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Alice

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Everything posted by Alice

  1. Ds is in Lukieon AP Latin..he’s somewhat happy because their workload for the year as just dramatically cut. They’ve pretty much covered everything that will be on the test. At the same time, I think they will be at a disadvantage because I think Lukeion probably prepares them particularly well for the essay and Mrs. Barr thinks there will be no essay, or if there is one it will be a much smaller part of the test. Regardless, it’s a weird year.
  2. I don’t know your state laws but even when we were not allowed to do refills or 90 day prescriptions (now we can do 90 day scrips but no refills) we could give a patient three separate prescriptions at one time. They all had to be dated the actual date of writing them and then I would write DO NOT FILL UNTIL _____. I’d give the person one for the current month, one for the next month and one for two months out, if that makes sense. You could ask your doctor if they could do the same thing. We can also do electronic prescriptions, you could ask your doc about that. I believe soon, that will be
  3. I’m a pediatrician. So far for us things have been weirdly quieter than usual. Patients don’t want to come in...which is totally understandable. Ironically though it’s probably much less likely that they will get anything now than they it was back in January at the height of flu season because then we are packed and now we are empty. I worked yesterday and literally so zero sick patients. It was all well checks. Even with being weirdly quiet we have all kinds of protocols in place to screen and keep people out of our office if there is any chance of Covid-19 (we can’t really easily test
  4. Yep. We have to a meet this summer for the first time in like 10 years. We’re going to a family wedding. My oldest is buying his own plane ticket and flying up the day of the wedding so that he can still go to the meet. The younger two are angry that we’re not letting them do that as well. My daughter’s reactions was “wait, is summer school like a punishment?” I also was laughing because the swim people are all obviously a little bit in the same cult. We’re all like, “it’s a ton of time and work and you’re at the pool all day and you’ll smell like chlorine all the time a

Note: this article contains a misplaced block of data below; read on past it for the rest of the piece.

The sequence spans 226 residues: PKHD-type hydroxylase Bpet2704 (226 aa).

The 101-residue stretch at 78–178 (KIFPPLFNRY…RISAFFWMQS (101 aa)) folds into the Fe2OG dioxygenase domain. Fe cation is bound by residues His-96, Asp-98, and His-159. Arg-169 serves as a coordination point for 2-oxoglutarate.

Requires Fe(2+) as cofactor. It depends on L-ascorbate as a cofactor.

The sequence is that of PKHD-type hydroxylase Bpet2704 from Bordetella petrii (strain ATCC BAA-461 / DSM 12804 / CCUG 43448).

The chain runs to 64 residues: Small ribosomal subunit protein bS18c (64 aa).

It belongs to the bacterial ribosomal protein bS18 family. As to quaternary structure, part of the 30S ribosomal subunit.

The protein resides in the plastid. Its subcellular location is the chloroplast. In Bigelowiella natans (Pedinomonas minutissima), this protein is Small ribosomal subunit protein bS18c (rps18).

5. Thanks Evanthe and MysteryJen! I have an eighth grader who I think is vying to take down your kids for the laziest teenager/homeschooler award. I’ve been really struggling with the idea of whether or not I can homeschool him for high school. His brother is a junior and is a super motivated self-directed kid. He’s not perfect but has been fairly easy to homeschool. Added to that is the fact that he and have very similar personalities and learning styles. I hasn’t been a breeze but it’s been relatively smooth. Enter the eighth grader who has a totally different personality and learning sty
  6. I’d make sure your younger kids can use the pool, if they won’t all be on on the team. If you can ask other parents I’d look for a coach who has the goal of making it fun and having the kids love the sport. The coach pretty much sets the environment. I personally think adult coaches who are more experienced are better than college students, but a lot of times it’s college students. We have the benefit of having a coach who has been around forever and has a good perspective on life and swimming. That’s not to say college students and high school students can’t coach...my two teens coach
  7. We are a swimming family and I read your thread title to my two boys and they died laughing at how obvious a choice it was and then were appalled when I told them everyone so far had said summer school. There aren’t a lot of things I can say anymore that leave two teenage boys speechless, so that was fun. 😂 In all seriousness, we have loved swimming. We’ve done swim team every summer since my oldest was 6 or 7 and he is now 16. All three kids swim. My two oldest coach. My oldest is a lifeguard. My daughter also dives and loves that. Summer swim has also grown into a year round sport for u
  8. I looked at the title and thought...nope, mine will be a senior. And then I remembered my second son will be a 9th grader next year!!! Ack! The first step will be making sure he wants to homeschool. We’ve been talking about it all along. We let the kids decide when they get to high school. I think he will probably choose to stay home and I think it is be the best option for him, but I’m open to him going to public school if he wants to. He’s the most out of the box kid I have so I’m really not sure what we will do if he does stay home. I’m thinking about using Farrar’s Global Persp